Goldman’s Retail Banking Ambitions Extend To The U.K. With Plans To Offer Online Deposits

by Trefis Team
-0.45%
Downside
231
Market
230
Trefis
GS
Goldman Sachs
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In what comes as the latest step by Goldman Sachs (NYSE:GS) to diversify away from its core investment banking operations into the less risky and less volatile retail banking business, the investment bank is currently working on a plan to offer online deposits in the U.K. starting next year. The bank is trying to replicate the success it has seen in the U.S., where its online deposits have raked in more than $1 billion since the offering was launched in early 2016, primarily because its online savings accounts offer one of the highest interest rates in the country.

While Goldman’s push into retail banking services seems unusual, the move makes sense in the long run given the systematic decline in revenues across the securities trading industry since the economic downturn. Additionally, Goldman’s retail deposit base also acts as a stable source of relatively low-cost funding for its business model – and a larger deposit base can help the bank weather a sharp decline in short-term funding options during adverse economic conditions.

Goldman’s retail banking expansion in the U.K. is in line with our expectation that the bank will steadily grow its offerings in the traditional loans-and-deposits banking space to complement its strength in investment banking. We maintain our $230 price estimate for Goldman’s stock, which is slightly ahead of the current market price.

See the full Trefis analysis for Goldman’s stock here

Over recent years, Goldman Sachs has focused its efforts on growing its retail banking business. One of the factors behind this move was pressure from the Federal Reserve for the bank and Morgan Stanley to rely more on deposits rather than volatile short-term funding options to fund their overall operations – especially after these once-independent investment banks had to be converted to bank holding companies in the wake of the 2008 economic downturn. The fact that deposits are a cheap source of funds only made it an attractive option for the banks. Additionally, the foray into loans-and-deposits offerings also lowers the overall risk profile of these banks’ business model.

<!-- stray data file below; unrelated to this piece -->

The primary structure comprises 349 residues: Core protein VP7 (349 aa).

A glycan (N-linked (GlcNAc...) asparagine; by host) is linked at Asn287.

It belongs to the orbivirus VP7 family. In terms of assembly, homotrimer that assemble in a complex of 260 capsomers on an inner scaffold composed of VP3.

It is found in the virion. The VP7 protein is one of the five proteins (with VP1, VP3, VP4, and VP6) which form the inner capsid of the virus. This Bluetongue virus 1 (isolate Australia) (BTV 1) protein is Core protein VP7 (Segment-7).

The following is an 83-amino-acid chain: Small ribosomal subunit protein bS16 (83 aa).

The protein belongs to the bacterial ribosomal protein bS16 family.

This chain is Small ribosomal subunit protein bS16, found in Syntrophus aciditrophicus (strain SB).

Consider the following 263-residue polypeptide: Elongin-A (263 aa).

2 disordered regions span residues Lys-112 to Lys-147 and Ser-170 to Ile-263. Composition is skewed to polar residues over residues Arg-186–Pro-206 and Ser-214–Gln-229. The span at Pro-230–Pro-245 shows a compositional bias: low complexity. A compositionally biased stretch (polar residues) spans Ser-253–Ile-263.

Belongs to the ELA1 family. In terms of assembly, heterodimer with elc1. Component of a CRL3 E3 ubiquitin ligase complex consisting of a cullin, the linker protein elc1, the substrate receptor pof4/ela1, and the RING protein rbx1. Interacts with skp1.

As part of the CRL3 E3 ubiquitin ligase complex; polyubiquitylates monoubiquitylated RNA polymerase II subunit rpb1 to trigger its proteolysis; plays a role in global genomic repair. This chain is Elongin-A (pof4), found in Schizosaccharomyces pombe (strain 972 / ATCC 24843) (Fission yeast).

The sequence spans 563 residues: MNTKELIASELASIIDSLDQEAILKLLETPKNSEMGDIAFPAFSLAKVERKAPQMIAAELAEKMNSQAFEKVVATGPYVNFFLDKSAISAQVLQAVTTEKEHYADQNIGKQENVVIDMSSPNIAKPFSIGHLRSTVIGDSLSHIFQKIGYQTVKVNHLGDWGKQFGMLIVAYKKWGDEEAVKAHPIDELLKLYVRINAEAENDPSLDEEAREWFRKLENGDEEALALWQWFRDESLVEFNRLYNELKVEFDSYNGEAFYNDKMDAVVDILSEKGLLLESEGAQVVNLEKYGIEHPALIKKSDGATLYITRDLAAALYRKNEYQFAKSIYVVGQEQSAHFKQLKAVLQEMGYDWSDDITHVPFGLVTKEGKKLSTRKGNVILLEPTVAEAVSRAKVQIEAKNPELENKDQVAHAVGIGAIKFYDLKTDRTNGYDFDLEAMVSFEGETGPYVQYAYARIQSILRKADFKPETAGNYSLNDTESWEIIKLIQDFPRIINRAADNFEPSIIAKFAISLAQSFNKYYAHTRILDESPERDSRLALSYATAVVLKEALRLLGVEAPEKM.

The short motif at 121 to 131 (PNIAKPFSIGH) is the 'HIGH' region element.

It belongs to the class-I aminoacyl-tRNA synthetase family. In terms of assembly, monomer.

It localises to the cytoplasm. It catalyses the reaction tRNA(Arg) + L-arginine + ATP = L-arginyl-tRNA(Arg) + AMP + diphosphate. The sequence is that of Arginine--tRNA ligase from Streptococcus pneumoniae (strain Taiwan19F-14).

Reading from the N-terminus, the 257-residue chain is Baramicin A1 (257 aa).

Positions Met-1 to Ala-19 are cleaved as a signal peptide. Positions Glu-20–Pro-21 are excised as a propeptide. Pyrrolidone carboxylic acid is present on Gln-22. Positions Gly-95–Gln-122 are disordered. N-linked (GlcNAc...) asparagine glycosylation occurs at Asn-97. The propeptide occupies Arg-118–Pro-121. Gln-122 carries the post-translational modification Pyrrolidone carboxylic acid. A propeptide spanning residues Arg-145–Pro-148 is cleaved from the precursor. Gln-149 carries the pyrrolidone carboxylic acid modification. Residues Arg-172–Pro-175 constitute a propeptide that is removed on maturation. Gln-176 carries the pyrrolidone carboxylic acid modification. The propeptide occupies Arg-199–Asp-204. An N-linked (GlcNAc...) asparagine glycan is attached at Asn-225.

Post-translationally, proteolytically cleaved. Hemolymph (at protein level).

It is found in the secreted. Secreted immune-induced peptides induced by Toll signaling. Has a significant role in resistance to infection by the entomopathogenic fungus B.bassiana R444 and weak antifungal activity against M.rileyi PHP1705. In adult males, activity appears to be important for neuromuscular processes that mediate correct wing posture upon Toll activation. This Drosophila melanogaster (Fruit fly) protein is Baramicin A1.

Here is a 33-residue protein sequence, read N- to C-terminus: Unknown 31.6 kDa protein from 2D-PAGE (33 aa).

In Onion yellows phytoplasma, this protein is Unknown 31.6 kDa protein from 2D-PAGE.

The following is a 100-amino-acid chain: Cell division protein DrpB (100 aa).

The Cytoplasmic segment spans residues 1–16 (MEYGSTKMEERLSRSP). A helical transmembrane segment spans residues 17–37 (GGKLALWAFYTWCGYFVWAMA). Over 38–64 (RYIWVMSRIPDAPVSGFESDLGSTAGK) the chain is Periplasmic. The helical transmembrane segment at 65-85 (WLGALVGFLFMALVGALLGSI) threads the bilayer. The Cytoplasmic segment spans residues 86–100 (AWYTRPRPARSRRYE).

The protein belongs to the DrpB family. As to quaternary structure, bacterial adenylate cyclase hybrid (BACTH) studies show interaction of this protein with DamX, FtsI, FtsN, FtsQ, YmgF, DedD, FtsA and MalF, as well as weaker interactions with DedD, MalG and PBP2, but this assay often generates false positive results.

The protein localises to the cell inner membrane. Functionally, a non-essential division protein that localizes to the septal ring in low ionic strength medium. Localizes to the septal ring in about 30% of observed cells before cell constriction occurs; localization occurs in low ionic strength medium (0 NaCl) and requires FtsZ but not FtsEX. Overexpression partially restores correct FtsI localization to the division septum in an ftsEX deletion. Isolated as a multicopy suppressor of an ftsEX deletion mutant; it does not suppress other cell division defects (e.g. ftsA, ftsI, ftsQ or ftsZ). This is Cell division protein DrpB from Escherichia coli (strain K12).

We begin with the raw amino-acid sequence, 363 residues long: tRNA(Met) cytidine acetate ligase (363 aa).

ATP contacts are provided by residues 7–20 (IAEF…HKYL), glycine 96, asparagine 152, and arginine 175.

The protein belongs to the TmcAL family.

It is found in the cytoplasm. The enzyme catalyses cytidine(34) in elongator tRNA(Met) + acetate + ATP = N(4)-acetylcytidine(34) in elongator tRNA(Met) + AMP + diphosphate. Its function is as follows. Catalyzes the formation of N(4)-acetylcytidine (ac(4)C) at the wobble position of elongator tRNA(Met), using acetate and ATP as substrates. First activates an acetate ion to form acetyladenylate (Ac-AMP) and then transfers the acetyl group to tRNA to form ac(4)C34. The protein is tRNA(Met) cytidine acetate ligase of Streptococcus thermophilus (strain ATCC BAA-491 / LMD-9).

Goldman marked its entry into core retail banking operations in mid-2015 with its acquisition of GE Capital Bank. The bank closed the deal in April 2016, and soon began offering online-only savings accounts. These accounts amassed $1 billion in cash by the end of Q2 2017, with the figure likely to cross $2 billion by the end of this year. The success of these deposits has largely been driven by the fact that Goldman offers extremely competitive interest rates – one of the highest by a U.S. bank with no minimum deposit requirement. And the bank clearly expects to garner a similar response with its proposed online savings platform in the U.K. Notably, Goldman’s move will make it a direct competitor to Barclays, RBS, HSBC and Lloyds as it vies for a share of the U.K. deposits market.

Goldman offers its online-only deposits through its GS Bank subsidiary, and reports these deposits as part of the liquidity products managed by its asset management arm. As Goldman Sachs expects to fall back on its investment research expertise to achieve higher returns on its assets under supervision compared to peers, the bank can afford to pass on more of these gains to small depositors in the form of higher savings rates. In fact, the bank is also complements its online savings account offerings with online loans in the U.S. through its Marcus lending platform.

Goldman reported total deposits of $125.5 billion at the end of Q2 2017. A bulk of this figure comes from its private banking clients (~$62 billion), while its institutional clients maintain deposits of around $15 billion with the bank. In comparison, the online savings accounts hold around $1 billion – but represent the segment that should grow the most over coming years given Goldman’s focus. The bank includes these deposits as a part of its total assets under supervision (AUS). You can see how changes to the total AUS impacts our price estimate for Goldman by modifying the chart below.

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